Reform of civil courts – Final report published

27 July 2016

Today Lord Justice Briggs’ final report following his Civil Courts Structural Review was published. Key points include the abolition of High Court District Registries, the creation of a new, separately run Online Court for most money claims below £25,000, and an urgently needed increase in the numbers of County Court judges able to handle complex civil cases diverted from overworked London courts to the regions.

The review was commissioned by the Lord Chief Justice and the Master of the Rolls in July 2015 to coincide with a programme for reform of the courts by Her Majesty’s Courts and Tribunals Service (HMCTS) and looking at civil court structures and judicial processes more generally.

The final report follows an extensive series of meetings with judges, practitioners, stakeholders and users of the civil courts, and a series of detailed written and oral submissions following the publication of the review’s interim report in January 2016. East Anglian Chambers was amongst the many individuals, organisations and representative bodies submitting such written responses.

The review makes a series of recommendations intended to inform the current programme of wider court modernisation being undertaken by HMCTS.

Of particular relevance locally, at para 8.63.3 Lord Justice Briggs notes that 86% of the workload of the County Court (measured in days) is discharged by DJs or DDJs, and only 14% by CJs, their deputies and Recorders. This reflects anecdotal evidence that, save in certain exceptional areas, almost all of the Fast Track trials are conducted by DJs, and an increasing number of Multi-track trials are also directed to be heard by DJs on a case by case basis.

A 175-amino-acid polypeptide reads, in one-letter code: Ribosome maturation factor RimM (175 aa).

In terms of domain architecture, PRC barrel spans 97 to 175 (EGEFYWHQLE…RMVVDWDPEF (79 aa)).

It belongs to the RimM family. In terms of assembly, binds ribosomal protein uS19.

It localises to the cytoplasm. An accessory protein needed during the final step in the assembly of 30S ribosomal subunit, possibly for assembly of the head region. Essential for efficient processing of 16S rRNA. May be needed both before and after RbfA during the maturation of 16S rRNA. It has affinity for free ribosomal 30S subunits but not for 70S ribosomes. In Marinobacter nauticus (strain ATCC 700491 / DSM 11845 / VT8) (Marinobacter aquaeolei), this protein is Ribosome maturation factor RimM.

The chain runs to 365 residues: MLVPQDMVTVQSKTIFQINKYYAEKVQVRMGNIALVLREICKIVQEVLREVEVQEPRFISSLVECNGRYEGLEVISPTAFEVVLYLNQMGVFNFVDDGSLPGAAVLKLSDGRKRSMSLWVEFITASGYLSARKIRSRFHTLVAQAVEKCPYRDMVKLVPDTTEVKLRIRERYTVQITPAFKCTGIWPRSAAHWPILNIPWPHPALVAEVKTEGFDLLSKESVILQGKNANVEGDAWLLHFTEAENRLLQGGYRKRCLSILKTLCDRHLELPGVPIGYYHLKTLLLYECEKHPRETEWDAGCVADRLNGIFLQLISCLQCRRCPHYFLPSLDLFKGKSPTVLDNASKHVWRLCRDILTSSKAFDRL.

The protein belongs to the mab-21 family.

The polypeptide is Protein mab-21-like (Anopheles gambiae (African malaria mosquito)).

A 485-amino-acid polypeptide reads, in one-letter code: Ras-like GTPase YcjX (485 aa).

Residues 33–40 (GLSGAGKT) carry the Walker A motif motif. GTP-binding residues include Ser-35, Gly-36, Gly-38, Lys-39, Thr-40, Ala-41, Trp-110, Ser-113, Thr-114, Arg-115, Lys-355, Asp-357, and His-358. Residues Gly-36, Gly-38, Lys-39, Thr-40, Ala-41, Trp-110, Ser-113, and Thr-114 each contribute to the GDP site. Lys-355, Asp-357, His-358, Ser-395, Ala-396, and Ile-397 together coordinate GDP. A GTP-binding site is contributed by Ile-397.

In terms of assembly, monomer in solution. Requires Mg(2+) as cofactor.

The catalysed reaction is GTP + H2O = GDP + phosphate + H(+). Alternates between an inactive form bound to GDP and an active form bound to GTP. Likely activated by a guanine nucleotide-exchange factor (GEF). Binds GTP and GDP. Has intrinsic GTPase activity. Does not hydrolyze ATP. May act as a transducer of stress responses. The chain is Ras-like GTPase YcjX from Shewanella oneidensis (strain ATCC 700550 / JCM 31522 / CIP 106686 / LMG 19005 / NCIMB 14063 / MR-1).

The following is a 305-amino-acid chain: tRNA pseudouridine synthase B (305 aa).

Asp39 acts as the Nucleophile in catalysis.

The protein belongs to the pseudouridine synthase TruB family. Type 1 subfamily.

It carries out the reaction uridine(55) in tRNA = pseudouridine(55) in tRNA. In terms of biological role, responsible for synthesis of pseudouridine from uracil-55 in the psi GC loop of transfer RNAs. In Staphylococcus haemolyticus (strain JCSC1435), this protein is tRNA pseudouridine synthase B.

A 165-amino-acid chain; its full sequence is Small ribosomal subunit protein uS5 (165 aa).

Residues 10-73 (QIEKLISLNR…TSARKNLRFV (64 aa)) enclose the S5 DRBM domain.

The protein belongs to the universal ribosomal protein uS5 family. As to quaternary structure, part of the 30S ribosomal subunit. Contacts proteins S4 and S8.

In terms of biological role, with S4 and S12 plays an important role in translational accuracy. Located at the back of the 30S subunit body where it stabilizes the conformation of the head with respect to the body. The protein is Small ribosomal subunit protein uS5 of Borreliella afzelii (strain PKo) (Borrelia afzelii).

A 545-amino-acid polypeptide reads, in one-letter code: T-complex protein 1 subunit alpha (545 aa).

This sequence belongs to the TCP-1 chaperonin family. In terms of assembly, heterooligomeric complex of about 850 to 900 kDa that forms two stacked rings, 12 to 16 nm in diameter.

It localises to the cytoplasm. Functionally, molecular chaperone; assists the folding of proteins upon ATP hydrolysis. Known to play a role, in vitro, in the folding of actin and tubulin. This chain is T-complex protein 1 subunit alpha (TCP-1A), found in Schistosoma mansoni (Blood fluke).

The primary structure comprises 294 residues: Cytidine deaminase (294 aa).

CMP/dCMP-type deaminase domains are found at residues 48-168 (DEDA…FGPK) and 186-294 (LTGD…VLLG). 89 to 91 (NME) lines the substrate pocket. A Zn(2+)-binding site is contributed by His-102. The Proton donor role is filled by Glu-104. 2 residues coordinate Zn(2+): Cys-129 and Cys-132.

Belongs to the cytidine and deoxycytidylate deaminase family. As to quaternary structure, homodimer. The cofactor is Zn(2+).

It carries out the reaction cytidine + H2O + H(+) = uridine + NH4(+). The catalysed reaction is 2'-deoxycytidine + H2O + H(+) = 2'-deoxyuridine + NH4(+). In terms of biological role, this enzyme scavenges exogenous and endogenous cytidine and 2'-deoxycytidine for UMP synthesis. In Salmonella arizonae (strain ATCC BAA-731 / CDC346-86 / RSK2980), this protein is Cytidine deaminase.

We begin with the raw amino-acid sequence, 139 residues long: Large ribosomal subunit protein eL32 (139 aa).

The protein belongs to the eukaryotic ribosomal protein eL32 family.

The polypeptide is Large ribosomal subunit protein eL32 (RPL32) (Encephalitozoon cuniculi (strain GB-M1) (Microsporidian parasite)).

He goes on (at 8.65) to observe that the acute shortage of Circuit Judges at the County Court level is one of the reasons why too many cases are transferred up to London on the basis that the local court lacks the requisite civil expertise. It is also a main reason why too many cases are issued in London, and in the High Court rather than the County Court, in the first place, due to a perception that the requisite expertise is only to be found there. At 8.66 he comments that now, in
sharp contrast with family cases, the overwhelming majority of the County Court workload is discharged by the most junior available level of judge, and in too many cases by deputies rather than salaried DJs.

In signing off his final report, Lord Justice Briggs comments:

“It is for others to decide which of the above recommendations should be implemented, and by what means. In my view, if they are all substantially implemented, then the essentially high quality of the civil justice service provided by the courts of England and Wales will be greatly extended to a silent community to whom it is currently largely inaccessible, and both restored and protected against the weaknesses and threats which currently affect it.”

To download and read a copy of the Final Report click here.

To read the official press notice click here.

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